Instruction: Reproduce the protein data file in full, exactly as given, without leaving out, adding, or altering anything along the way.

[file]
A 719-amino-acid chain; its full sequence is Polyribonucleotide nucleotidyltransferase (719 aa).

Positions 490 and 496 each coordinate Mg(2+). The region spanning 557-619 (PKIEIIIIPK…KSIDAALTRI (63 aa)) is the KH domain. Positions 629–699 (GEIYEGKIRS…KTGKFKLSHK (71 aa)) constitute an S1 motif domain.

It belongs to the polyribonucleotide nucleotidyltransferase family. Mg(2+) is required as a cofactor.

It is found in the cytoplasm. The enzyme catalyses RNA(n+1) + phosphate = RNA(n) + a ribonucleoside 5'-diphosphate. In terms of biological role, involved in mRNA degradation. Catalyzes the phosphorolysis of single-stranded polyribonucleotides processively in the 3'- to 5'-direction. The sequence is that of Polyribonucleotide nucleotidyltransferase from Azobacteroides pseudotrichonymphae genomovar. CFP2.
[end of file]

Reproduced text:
A 719-amino-acid chain; its full sequence is Polyribonucleotide nucleotidyltransferase (719 aa).

Positions 490 and 496 each coordinate Mg(2+). The region spanning 557-619 (PKIEIIIIPK…KSIDAALTRI (63 aa)) is the KH domain. Positions 629–699 (GEIYEGKIRS…KTGKFKLSHK (71 aa)) constitute an S1 motif domain.

It belongs to the polyribonucleotide nucleotidyltransferase family. Mg(2+) is required as a cofactor.

It is found in the cytoplasm. The enzyme catalyses RNA(n+1) + phosphate = RNA(n) + a ribonucleoside 5'-diphosphate. In terms of biological role, involved in mRNA degradation. Catalyzes the phosphorolysis of single-stranded polyribonucleotides processively in the 3'- to 5'-direction. The sequence is that of Polyribonucleotide nucleotidyltransferase from Azobacteroides pseudotrichonymphae genomovar. CFP2.